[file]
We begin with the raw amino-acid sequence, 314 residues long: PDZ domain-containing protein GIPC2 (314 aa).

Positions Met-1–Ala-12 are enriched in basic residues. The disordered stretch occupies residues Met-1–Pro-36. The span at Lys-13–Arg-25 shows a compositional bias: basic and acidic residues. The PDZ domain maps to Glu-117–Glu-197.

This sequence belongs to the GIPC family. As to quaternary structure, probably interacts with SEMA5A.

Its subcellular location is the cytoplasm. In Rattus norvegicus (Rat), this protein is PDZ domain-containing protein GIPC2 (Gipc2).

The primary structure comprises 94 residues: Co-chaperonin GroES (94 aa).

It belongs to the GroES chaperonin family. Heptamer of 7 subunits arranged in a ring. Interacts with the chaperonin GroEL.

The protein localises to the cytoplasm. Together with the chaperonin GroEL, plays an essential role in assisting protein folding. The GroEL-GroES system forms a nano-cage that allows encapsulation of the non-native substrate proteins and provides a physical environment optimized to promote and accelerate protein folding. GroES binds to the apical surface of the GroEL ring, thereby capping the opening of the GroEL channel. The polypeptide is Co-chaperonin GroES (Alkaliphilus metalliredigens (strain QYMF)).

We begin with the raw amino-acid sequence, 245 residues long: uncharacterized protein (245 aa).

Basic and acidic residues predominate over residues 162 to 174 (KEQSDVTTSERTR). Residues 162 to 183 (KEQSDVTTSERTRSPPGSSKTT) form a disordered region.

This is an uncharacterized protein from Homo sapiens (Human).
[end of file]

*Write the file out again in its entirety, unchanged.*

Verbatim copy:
We begin with the raw amino-acid sequence, 314 residues long: PDZ domain-containing protein GIPC2 (314 aa).

Positions Met-1–Ala-12 are enriched in basic residues. The disordered stretch occupies residues Met-1–Pro-36. The span at Lys-13–Arg-25 shows a compositional bias: basic and acidic residues. The PDZ domain maps to Glu-117–Glu-197.

This sequence belongs to the GIPC family. As to quaternary structure, probably interacts with SEMA5A.

Its subcellular location is the cytoplasm. In Rattus norvegicus (Rat), this protein is PDZ domain-containing protein GIPC2 (Gipc2).

The primary structure comprises 94 residues: Co-chaperonin GroES (94 aa).

It belongs to the GroES chaperonin family. Heptamer of 7 subunits arranged in a ring. Interacts with the chaperonin GroEL.

The protein localises to the cytoplasm. Together with the chaperonin GroEL, plays an essential role in assisting protein folding. The GroEL-GroES system forms a nano-cage that allows encapsulation of the non-native substrate proteins and provides a physical environment optimized to promote and accelerate protein folding. GroES binds to the apical surface of the GroEL ring, thereby capping the opening of the GroEL channel. The polypeptide is Co-chaperonin GroES (Alkaliphilus metalliredigens (strain QYMF)).

We begin with the raw amino-acid sequence, 245 residues long: uncharacterized protein (245 aa).

Basic and acidic residues predominate over residues 162 to 174 (KEQSDVTTSERTR). Residues 162 to 183 (KEQSDVTTSERTRSPPGSSKTT) form a disordered region.

This is an uncharacterized protein from Homo sapiens (Human).